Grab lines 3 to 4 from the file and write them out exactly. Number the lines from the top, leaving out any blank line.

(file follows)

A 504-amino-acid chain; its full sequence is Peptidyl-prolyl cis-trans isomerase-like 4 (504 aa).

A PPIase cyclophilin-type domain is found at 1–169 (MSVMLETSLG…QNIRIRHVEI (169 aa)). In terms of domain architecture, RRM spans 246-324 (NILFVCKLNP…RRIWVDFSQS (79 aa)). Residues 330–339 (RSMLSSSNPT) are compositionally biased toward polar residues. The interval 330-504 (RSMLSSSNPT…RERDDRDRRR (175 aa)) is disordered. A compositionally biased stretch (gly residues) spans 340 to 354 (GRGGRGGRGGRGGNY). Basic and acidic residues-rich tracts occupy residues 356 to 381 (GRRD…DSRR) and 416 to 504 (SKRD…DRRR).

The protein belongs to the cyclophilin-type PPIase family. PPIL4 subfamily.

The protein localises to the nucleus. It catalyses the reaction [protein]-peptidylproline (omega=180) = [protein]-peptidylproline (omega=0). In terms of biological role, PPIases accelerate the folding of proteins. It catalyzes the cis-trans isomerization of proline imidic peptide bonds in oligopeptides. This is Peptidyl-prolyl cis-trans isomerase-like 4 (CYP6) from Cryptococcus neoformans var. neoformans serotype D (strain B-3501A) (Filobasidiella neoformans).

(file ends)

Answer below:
The protein belongs to the cyclophilin-type PPIase family. PPIL4 subfamily.

The protein localises to the nucleus. It catalyses the reaction [protein]-peptidylproline (omega=180) = [protein]-peptidylproline (omega=0). In terms of biological role, PPIases accelerate the folding of proteins. It catalyzes the cis-trans isomerization of proline imidic peptide bonds in oligopeptides. This is Peptidyl-prolyl cis-trans isomerase-like 4 (CYP6) from Cryptococcus neoformans var. neoformans serotype D (strain B-3501A) (Filobasidiella neoformans).